An e-learning course for everyone who works with children in sport is now available.
All children and young people who take part in sport have the right for their safety and protection to be assured. This is the responsibility of every adult and agency working in sport.
Sport can and does have a very powerful and positive influence on young people. It can provide opportunities for enjoyment and achievement as well as developing valuable qualities such as self esteem, leadership and teamwork. These positive benefits can only take place if sport is managed by people who place the welfare of all young people first and adopt practices that support, protect and empower them.
Sport Hampshire & IOW core team have a Child Protection Policy in place which has been awarded the Intermediate Standard. It covers coaches who work on their behalf and are employed by Hampshire County Council. This document is currently under review. In the interim the following templates may be of use.
As a County Sports Partnership our role is pivotal in signposting and supporting partners with regard to the resources that are available to enhance this area of work and advocate the work towards the National Standards established by the Child Protection in Sport Unit (CPSU).
For information on the Disclosure and Barring Service (DBS) and the the latest information on the disclosure process, visit the Home Office Disclosure and Barring Service web pages.
The Disclosure and Barring Service (DBS) helps employers make safer recruitment decisions and prevent unsuitable people from working with vulnerable groups, including children. It replaces the Criminal Records Bureau (CRB) and Independent Safeguarding Authority (ISA).
The Disclosure and Barring Service are responsible for:
processing requests for criminal records checks
deciding whether it is appropriate for a person to be placed on or removed from a barred list
placing or removing people from the DBS children’s barred list and adults’ barred list for England, Wales and Northern Ireland.
If you are worried or have concerns about a child's safety or wellbeing then the NSPCC's message is Don't talk yourself out of it. Talk to us. The NSPCC Helpline is open 365 days a year, 24 hours a day for you to speak to someone who can listen to your concerns, offer advise and support and take action on your behalf. You can talk in confidence but the NSPCC may decide to share information with others like the police and children's services.
You can contact them in a number of ways:
Telephone 0808 800 5000
Textphone / Webcam (for deaf or hard of hearing) 18001 0808 800 5000 / SignVideo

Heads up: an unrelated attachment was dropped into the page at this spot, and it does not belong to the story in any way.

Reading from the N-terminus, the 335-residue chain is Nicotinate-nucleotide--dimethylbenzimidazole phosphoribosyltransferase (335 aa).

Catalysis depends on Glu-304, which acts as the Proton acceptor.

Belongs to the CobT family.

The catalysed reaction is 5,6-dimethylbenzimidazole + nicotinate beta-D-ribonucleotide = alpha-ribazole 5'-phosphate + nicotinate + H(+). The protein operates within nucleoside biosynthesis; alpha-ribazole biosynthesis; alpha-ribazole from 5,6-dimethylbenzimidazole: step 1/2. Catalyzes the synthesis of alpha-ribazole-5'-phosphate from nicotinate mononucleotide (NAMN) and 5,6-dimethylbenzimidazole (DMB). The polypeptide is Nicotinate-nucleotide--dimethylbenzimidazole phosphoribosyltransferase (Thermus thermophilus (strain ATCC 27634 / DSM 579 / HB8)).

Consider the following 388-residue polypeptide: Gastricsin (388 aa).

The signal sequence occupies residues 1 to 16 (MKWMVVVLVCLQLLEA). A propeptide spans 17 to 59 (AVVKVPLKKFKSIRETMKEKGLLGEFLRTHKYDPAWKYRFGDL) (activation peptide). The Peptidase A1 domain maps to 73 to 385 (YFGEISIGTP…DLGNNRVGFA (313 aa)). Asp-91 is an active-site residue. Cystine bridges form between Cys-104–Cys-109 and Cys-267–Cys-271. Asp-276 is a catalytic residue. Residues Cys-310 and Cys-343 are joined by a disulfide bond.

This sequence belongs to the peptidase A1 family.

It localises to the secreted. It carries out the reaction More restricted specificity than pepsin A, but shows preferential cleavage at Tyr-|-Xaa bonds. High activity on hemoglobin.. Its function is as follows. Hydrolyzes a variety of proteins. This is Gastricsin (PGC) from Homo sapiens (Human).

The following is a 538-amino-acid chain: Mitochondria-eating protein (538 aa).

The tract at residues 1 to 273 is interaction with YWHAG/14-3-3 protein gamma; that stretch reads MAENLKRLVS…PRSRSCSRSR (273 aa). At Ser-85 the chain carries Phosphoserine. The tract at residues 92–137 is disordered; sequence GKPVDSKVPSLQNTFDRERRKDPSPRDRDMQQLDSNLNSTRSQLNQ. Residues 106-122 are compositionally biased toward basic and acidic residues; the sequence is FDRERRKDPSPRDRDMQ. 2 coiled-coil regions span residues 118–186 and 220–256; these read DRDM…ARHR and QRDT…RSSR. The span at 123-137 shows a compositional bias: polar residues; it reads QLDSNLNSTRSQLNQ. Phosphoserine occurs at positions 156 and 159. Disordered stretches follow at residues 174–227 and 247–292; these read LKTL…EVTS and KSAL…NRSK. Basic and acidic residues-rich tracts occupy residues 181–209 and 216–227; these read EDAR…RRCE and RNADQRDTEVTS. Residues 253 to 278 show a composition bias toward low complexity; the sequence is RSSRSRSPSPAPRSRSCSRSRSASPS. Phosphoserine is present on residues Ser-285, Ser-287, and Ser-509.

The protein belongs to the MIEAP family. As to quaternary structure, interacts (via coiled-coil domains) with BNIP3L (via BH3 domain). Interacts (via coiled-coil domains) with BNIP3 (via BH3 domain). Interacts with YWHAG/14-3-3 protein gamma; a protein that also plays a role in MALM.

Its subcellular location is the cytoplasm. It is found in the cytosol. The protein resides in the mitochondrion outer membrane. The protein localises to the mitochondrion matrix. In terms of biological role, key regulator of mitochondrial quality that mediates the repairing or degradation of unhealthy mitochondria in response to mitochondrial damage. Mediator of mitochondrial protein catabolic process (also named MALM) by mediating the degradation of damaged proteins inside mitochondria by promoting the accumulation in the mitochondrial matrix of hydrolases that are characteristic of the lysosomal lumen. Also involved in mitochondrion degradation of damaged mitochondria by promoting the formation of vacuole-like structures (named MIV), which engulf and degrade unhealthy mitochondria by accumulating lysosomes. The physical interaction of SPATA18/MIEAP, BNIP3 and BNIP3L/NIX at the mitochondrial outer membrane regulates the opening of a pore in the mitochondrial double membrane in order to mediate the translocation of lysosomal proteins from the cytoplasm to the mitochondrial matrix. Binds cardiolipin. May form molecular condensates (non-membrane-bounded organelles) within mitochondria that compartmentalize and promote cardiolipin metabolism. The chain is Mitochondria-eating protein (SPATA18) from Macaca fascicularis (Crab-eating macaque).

Making contact with the NSPCC will help to give you piece of mind. Talking your worries through, will relieve you from the problem and puts it in the hands of the experts.
If you think a child is in immediate danger, always call 999.
The Child Protection in Sport Unit (CPSU) is a partnership between the National Society for the Prevention of Cruelty to Children (NSPCC), Sport England, Sport Scotland, Sports Council for Northern Ireland and the Sports Council for Wales. The Unit was founded in 2001 to co-ordinate and support sports organisations implementation of the 2000 National Action Plan for Child Protection in Sport.
The CPSU’s mission is to safeguard the welfare of children and young people under the age of 18 and to promote their well being. The CPSU plays an important part in the NSPCC’s long term strategy for ending child abuse by helping sports and other organisations to:
Recognise their responsibility to protect children and young people left in their care.
Develop strategies and standards to protect children and young people.
Identify and respond to adults who are a threat to children and young people
Develop child protection knowledge and skills among all staff and volunteers.
As a County Sports Partnership, the National Standards promoted by the CPSU provide a benchmark of good practice for us and other sports organisations to work towards. Their implementation by an organisation helps to raise awareness among staff and volunteers and minimise avoidable risks. When the Standards are fully implemented, it is likely to increase confidence among parents and carers about their children’s safety.
The CPSU website contains some very useful and up to date legislation on the protection of children and young people in sport. The website contains details of Child Protection Officers or Lead Contacts for most Governing Bodies of Sport.
Staff/volunteers who deliver sports activities to children may, on occasions, be required to deal with a child’s challenging behaviour.
The CPSU have produced guidelines to promote good practice and to encourage a proactive response to supporting children to manage their own behaviour. They suggest some strategies and sanctions which can be used and also identify unacceptable sanctions or interventions which must never be used by staff or volunteers.
This video shows several children involved in different sports describing how the behaviour of parents/spectators deteriorates when they wear their ‘magic sports kit’ – i.e. when they compete. They talk about a range of bad adult behaviours and how these negatively impact on them. They then describe and promote positive behaviour.
Sports Development Manager